Gregarious by nature, and a bit ADHD myself, my husband has a great way to keep me focused when I start jabbering and it helps me get back on track. He just says "Duck Tape" Which basically means shut your pie hole and listen. It'll help me if you remember that one.

 

Oh, another biggie: People often get caught in the trap of thinking they need to "do well

 

Yep, that would be me.

 

Otherwise, bring a chair

 

Thanks, I always forget my chair. Course, thats proven to not be such a bad thing at ball games, as Im always already standing, so I catch the most pop flys!

 

This is not a trial and no one is judging you. So don't worry about your and your dog's "performance" in front of the clinician

 

And the neon sign to remind me of this, will it be closer to the round pen, or out in the big field?

 

I am the horror of clinicians and instructors everywhere

 

I may run ya a close second

 

I am a visual person, show me and I can emulate and learn, tell me and I am lost

 

I can relate to that, ( probably because most of the time Im talking and dont hear,) but show me and I can remember what it looked like.

 

poor Darci

 

Was that you leaning over my shoulder at the bank yesterday!?

 

Of course no one can get demoted to the round pen if I don't hurry up and get it built

 

Gonna go ahead and work Saturday, See ya Sunday. Whats a good time?

 

Thanks Gals for all the info. It has helped to prepare me, and I look forward to the flyer too. Im putting together a check list, for my self,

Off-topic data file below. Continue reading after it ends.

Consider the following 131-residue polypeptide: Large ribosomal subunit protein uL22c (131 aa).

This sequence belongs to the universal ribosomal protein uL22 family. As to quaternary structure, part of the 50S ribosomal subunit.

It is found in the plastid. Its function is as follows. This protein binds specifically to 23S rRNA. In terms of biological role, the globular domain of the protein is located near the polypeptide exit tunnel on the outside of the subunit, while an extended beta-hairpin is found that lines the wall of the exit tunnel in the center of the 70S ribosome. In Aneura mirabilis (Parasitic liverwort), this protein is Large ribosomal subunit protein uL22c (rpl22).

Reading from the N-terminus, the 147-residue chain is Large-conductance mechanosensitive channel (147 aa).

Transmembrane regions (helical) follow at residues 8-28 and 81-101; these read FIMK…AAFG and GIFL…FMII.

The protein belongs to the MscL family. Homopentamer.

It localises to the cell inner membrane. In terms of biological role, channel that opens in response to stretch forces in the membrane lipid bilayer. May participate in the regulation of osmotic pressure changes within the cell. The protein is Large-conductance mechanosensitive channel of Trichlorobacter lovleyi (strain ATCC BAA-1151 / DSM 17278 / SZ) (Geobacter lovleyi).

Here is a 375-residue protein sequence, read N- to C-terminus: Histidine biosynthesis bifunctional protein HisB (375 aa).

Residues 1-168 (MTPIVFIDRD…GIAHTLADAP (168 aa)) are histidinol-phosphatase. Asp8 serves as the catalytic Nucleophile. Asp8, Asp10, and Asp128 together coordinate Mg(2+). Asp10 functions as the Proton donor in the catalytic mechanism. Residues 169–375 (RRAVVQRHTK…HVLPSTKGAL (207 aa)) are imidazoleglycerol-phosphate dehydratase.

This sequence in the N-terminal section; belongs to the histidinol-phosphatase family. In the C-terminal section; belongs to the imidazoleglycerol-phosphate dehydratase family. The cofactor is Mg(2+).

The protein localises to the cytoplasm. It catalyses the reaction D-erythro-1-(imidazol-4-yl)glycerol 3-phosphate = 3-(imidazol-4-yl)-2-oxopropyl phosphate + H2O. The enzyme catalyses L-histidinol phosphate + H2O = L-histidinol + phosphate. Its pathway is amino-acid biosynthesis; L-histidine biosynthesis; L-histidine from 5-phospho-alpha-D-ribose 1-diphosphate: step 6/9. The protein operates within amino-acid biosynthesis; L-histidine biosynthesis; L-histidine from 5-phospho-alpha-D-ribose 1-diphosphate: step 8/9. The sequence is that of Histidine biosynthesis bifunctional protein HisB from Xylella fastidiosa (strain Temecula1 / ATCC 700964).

and my dog. This morning, I remembered some thing I needed to write on it, and my husband, little twit that he is, has written for me in big red letters on the very top. DONT FORGET THE DOG! ( he's lucky he'd already left for work when I found that, but hey, he's gotta come home some time!) Multi taskers, get so many things done all at once, but its inevitable, and he knows me well...something always gets left out!

 

 

 

 

 

 

 

 

 

 

 

 

 

 

 

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Oh, another biggie: People often get caught in the trap of thinking they need to "do well" in front of the clinician and spectators.

 

*hangs head in shame* I'm over it now (mostly) but this was a real problem for me at my first clinic. We got demoted (and rightfully so, in retrospect) to the roundpen after our first session... you know, the one where my dog didn't cover the sheep and they ran away as she followed with her tail in the air. :rolleyes: I was practically in tears, and I'm not sure how much I absorbed that clinic. Ok, truthfully I was in tears, but anyway. On the other hand, I'd worked a dog a grand total of like 5 times when I went to that clinic, so in my defense I was an Uuber Noob. :D

 

Point being - don't be surprised if your dog breaks out something that surprises you at the clinic, and just hang tight because it's a great opportunity to learn how to fix it. I am SO looking forward to this clinic.